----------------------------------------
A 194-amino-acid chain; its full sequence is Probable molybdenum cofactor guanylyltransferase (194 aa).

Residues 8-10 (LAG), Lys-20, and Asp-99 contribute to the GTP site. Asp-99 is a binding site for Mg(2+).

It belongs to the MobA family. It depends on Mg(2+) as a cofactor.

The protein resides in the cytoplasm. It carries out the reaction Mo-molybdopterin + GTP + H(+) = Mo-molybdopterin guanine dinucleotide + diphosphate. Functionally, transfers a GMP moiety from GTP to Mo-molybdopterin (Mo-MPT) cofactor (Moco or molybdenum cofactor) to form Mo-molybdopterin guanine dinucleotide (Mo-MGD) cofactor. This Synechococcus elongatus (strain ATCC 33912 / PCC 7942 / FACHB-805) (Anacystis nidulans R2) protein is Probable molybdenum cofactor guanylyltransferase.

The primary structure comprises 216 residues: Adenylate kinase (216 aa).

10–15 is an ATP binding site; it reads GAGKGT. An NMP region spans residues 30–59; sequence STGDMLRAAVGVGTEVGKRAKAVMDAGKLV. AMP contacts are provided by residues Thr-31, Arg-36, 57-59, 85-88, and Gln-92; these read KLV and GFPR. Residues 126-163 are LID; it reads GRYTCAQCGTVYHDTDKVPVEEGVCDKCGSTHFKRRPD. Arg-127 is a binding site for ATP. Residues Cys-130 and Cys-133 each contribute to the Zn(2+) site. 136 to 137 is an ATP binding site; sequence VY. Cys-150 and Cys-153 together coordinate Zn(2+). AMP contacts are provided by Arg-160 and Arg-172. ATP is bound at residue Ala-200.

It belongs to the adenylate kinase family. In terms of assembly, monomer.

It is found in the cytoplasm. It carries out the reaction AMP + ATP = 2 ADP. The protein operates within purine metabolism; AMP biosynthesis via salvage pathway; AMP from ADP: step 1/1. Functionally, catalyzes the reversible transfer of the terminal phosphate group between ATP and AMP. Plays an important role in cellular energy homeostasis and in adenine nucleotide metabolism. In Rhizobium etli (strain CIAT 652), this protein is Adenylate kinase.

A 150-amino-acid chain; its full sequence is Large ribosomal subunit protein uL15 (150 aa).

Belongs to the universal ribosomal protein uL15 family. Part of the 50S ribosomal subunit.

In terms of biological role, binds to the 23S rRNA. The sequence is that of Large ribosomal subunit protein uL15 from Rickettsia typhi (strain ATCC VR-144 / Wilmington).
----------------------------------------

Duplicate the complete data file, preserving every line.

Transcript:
A 194-amino-acid chain; its full sequence is Probable molybdenum cofactor guanylyltransferase (194 aa).

Residues 8-10 (LAG), Lys-20, and Asp-99 contribute to the GTP site. Asp-99 is a binding site for Mg(2+).

It belongs to the MobA family. It depends on Mg(2+) as a cofactor.

The protein resides in the cytoplasm. It carries out the reaction Mo-molybdopterin + GTP + H(+) = Mo-molybdopterin guanine dinucleotide + diphosphate. Functionally, transfers a GMP moiety from GTP to Mo-molybdopterin (Mo-MPT) cofactor (Moco or molybdenum cofactor) to form Mo-molybdopterin guanine dinucleotide (Mo-MGD) cofactor. This Synechococcus elongatus (strain ATCC 33912 / PCC 7942 / FACHB-805) (Anacystis nidulans R2) protein is Probable molybdenum cofactor guanylyltransferase.

The primary structure comprises 216 residues: Adenylate kinase (216 aa).

10–15 is an ATP binding site; it reads GAGKGT. An NMP region spans residues 30–59; sequence STGDMLRAAVGVGTEVGKRAKAVMDAGKLV. AMP contacts are provided by residues Thr-31, Arg-36, 57-59, 85-88, and Gln-92; these read KLV and GFPR. Residues 126-163 are LID; it reads GRYTCAQCGTVYHDTDKVPVEEGVCDKCGSTHFKRRPD. Arg-127 is a binding site for ATP. Residues Cys-130 and Cys-133 each contribute to the Zn(2+) site. 136 to 137 is an ATP binding site; sequence VY. Cys-150 and Cys-153 together coordinate Zn(2+). AMP contacts are provided by Arg-160 and Arg-172. ATP is bound at residue Ala-200.

It belongs to the adenylate kinase family. In terms of assembly, monomer.

It is found in the cytoplasm. It carries out the reaction AMP + ATP = 2 ADP. The protein operates within purine metabolism; AMP biosynthesis via salvage pathway; AMP from ADP: step 1/1. Functionally, catalyzes the reversible transfer of the terminal phosphate group between ATP and AMP. Plays an important role in cellular energy homeostasis and in adenine nucleotide metabolism. In Rhizobium etli (strain CIAT 652), this protein is Adenylate kinase.

A 150-amino-acid chain; its full sequence is Large ribosomal subunit protein uL15 (150 aa).

Belongs to the universal ribosomal protein uL15 family. Part of the 50S ribosomal subunit.

In terms of biological role, binds to the 23S rRNA. The sequence is that of Large ribosomal subunit protein uL15 from Rickettsia typhi (strain ATCC VR-144 / Wilmington).